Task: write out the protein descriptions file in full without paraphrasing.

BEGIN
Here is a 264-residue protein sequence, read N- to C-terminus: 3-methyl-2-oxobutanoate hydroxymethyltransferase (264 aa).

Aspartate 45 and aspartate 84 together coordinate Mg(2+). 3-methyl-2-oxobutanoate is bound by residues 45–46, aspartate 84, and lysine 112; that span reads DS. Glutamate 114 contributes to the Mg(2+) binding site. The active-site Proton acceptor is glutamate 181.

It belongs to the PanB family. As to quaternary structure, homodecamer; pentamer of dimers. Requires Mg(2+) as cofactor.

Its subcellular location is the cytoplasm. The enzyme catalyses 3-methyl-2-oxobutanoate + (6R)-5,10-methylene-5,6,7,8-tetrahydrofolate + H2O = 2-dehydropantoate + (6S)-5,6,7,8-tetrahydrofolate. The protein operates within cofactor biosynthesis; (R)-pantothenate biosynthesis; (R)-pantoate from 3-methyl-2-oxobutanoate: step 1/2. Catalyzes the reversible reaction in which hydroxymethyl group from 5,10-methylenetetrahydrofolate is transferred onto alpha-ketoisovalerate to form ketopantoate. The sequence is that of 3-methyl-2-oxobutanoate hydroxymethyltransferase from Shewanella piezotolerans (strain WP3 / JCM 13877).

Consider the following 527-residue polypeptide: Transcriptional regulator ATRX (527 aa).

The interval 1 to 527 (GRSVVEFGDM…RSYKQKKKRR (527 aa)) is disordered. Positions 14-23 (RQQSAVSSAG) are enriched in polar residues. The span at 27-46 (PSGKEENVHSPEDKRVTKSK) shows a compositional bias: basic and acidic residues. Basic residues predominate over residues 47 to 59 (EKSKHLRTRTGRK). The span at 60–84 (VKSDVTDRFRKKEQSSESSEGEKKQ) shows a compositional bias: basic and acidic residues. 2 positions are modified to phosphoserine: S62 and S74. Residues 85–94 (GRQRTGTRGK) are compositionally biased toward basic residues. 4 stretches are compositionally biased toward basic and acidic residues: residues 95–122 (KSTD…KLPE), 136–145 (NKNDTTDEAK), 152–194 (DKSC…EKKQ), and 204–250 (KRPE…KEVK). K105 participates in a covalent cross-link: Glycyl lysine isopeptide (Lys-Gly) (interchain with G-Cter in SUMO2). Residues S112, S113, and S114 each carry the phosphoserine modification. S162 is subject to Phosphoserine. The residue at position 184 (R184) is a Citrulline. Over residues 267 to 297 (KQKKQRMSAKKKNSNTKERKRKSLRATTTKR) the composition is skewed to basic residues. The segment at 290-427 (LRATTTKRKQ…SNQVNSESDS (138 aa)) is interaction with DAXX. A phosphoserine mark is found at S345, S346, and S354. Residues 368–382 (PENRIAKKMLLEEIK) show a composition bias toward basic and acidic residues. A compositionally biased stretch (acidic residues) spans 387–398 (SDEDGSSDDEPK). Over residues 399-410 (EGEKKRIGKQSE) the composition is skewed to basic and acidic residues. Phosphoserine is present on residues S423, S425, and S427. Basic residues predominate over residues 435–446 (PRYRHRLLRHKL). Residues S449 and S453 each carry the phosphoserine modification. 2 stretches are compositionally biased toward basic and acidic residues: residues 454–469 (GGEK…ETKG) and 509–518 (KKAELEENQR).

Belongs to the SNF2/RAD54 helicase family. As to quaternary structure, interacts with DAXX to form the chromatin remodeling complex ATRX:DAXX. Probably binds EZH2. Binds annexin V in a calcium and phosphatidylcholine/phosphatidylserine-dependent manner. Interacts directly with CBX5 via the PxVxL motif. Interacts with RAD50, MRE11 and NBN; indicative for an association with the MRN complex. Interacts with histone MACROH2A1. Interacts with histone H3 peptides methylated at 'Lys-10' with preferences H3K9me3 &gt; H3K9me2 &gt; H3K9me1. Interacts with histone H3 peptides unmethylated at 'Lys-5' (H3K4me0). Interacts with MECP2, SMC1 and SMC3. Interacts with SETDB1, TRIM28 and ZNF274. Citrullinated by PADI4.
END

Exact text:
Here is a 264-residue protein sequence, read N- to C-terminus: 3-methyl-2-oxobutanoate hydroxymethyltransferase (264 aa).

Aspartate 45 and aspartate 84 together coordinate Mg(2+). 3-methyl-2-oxobutanoate is bound by residues 45–46, aspartate 84, and lysine 112; that span reads DS. Glutamate 114 contributes to the Mg(2+) binding site. The active-site Proton acceptor is glutamate 181.

It belongs to the PanB family. As to quaternary structure, homodecamer; pentamer of dimers. Requires Mg(2+) as cofactor.

Its subcellular location is the cytoplasm. The enzyme catalyses 3-methyl-2-oxobutanoate + (6R)-5,10-methylene-5,6,7,8-tetrahydrofolate + H2O = 2-dehydropantoate + (6S)-5,6,7,8-tetrahydrofolate. The protein operates within cofactor biosynthesis; (R)-pantothenate biosynthesis; (R)-pantoate from 3-methyl-2-oxobutanoate: step 1/2. Catalyzes the reversible reaction in which hydroxymethyl group from 5,10-methylenetetrahydrofolate is transferred onto alpha-ketoisovalerate to form ketopantoate. The sequence is that of 3-methyl-2-oxobutanoate hydroxymethyltransferase from Shewanella piezotolerans (strain WP3 / JCM 13877).

Consider the following 527-residue polypeptide: Transcriptional regulator ATRX (527 aa).

The interval 1 to 527 (GRSVVEFGDM…RSYKQKKKRR (527 aa)) is disordered. Positions 14-23 (RQQSAVSSAG) are enriched in polar residues. The span at 27-46 (PSGKEENVHSPEDKRVTKSK) shows a compositional bias: basic and acidic residues. Basic residues predominate over residues 47 to 59 (EKSKHLRTRTGRK). The span at 60–84 (VKSDVTDRFRKKEQSSESSEGEKKQ) shows a compositional bias: basic and acidic residues. 2 positions are modified to phosphoserine: S62 and S74. Residues 85–94 (GRQRTGTRGK) are compositionally biased toward basic residues. 4 stretches are compositionally biased toward basic and acidic residues: residues 95–122 (KSTD…KLPE), 136–145 (NKNDTTDEAK), 152–194 (DKSC…EKKQ), and 204–250 (KRPE…KEVK). K105 participates in a covalent cross-link: Glycyl lysine isopeptide (Lys-Gly) (interchain with G-Cter in SUMO2). Residues S112, S113, and S114 each carry the phosphoserine modification. S162 is subject to Phosphoserine. The residue at position 184 (R184) is a Citrulline. Over residues 267 to 297 (KQKKQRMSAKKKNSNTKERKRKSLRATTTKR) the composition is skewed to basic residues. The segment at 290-427 (LRATTTKRKQ…SNQVNSESDS (138 aa)) is interaction with DAXX. A phosphoserine mark is found at S345, S346, and S354. Residues 368–382 (PENRIAKKMLLEEIK) show a composition bias toward basic and acidic residues. A compositionally biased stretch (acidic residues) spans 387–398 (SDEDGSSDDEPK). Over residues 399-410 (EGEKKRIGKQSE) the composition is skewed to basic and acidic residues. Phosphoserine is present on residues S423, S425, and S427. Basic residues predominate over residues 435–446 (PRYRHRLLRHKL). Residues S449 and S453 each carry the phosphoserine modification. 2 stretches are compositionally biased toward basic and acidic residues: residues 454–469 (GGEK…ETKG) and 509–518 (KKAELEENQR).

Belongs to the SNF2/RAD54 helicase family. As to quaternary structure, interacts with DAXX to form the chromatin remodeling complex ATRX:DAXX. Probably binds EZH2. Binds annexin V in a calcium and phosphatidylcholine/phosphatidylserine-dependent manner. Interacts directly with CBX5 via the PxVxL motif. Interacts with RAD50, MRE11 and NBN; indicative for an association with the MRN complex. Interacts with histone MACROH2A1. Interacts with histone H3 peptides methylated at 'Lys-10' with preferences H3K9me3 &gt; H3K9me2 &gt; H3K9me1. Interacts with histone H3 peptides unmethylated at 'Lys-5' (H3K4me0). Interacts with MECP2, SMC1 and SMC3. Interacts with SETDB1, TRIM28 and ZNF274. Citrullinated by PADI4.